DIABETES CARE IN NIGERIA : THE WAY FORWARD
On the 28th of April The Nigeria Diabetes Online Community and Diabeticare International in their usual style had a 1hour tweetchat that aimed at discussing the way forward in diabetes mellitus care in Nigeria.
There has been a progressive increase in the prevalence of diabetes mellitus in Nigeria and the burden is expected to increase even more. Considering this fact there is an urgent need to examine our healthcare systems, work on existing programmes for persons with diabetes and effectively implement a process that facilitates accessibility to such.
This discussion that pulled interested participants from Nigeria and beyond was aimed at getting opinions and suggestions that are people oriented towards forging ahead in our clamour for quality health care services and delivery in Nigeria.
Five questions were thrown in the chat. Responses are summarized
1st QUESTION: On a scale of 1-10, how would you rate DM (Diabetes Mellitus) care in Nigeria and why?
Diabetic care in Nigeria is very poor because it is reactive rather than proactive. Prevention should be a key strategy
2nd QUESTION: how do you think NGOs can help with DM care and T2 (type2) DM prevention in your community?
Access to information & education is key. People can be empowered to be advocates for change in their own #diabetes communities
Education is key; insulin without education is like a car without a steering wheel and of course access to supplies is essential: affordability & availability are major issues in many countries, especially rural areas.
NGOs have more ability to influence education in a sustainable fashion and can help through health education programmes and the organisation of peer support groups for affected individuals
Crucial programs need to consider local customs & culture – involving #youth is essential!
Founders of t1 international and 100 campaign (international NGOs dedicated to T1DM CARE and promotion of access to insulin by all by 2022) our partners find it hard to believe that insulin is still so expensive – they believe insulin should be a human right.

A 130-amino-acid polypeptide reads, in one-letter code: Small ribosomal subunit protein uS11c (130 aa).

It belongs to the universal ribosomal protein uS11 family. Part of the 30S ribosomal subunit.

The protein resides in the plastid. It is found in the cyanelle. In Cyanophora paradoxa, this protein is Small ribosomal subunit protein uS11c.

3rd QUESTION: How can Health care providers enhance adequate support for people with D (diabetes)?
There should be more awareness and education provided in the communities
Pressure needs to be put on the pharmaceutical Companies – Diabetes is not a money making scheme
Connecting them to others. Empowering people to realize they can live a normal life, without limitations
By working together we can achieve this! We can learn from other movements. Strength in numbers & empowered groups
Individualising the treatment is key. Proper education of patients with Diabetes and making them partners in their own treatment
4th QUESTION: What role can the food, drinks and beverage industry play in DM care and prevention?
The food, drink and beverage industries need to be properly regulated!
Remember type1 is about a lack of insulin nothing to do with food types – watching food groups helps maintain better blood glucose control
Although food, drink & beverage industries do play a role in the lifestyles of people (& co morbidities), more sugar free alternatives of common beverages should be made available
5th QUESTION: In what ways can ‘WE’ increase community awareness on a large scale?
TV campaigns or radio jingles on Diabetes happen to be important means of mass education and this can be linked to a local community (health/ fitness) prevention event.
Empowering local role models with diabetes.
recognizing the basic symptoms and encouraging a healthy lifestyle for all
All forms of media (TV, Radio, Print, and Social) will help with the awareness. Currently very little is being done through them.
In lieu of this we at the Nigeria Diabetes Online Community hope to partner with individuals and organizations who see a need to propose and effect change in the Nigeria Healthcare system towards adequate Diabetes Care.
Thanks to all our Nigerian participants and our international friends who graced the meeting and also participated through great ideas and suggestions.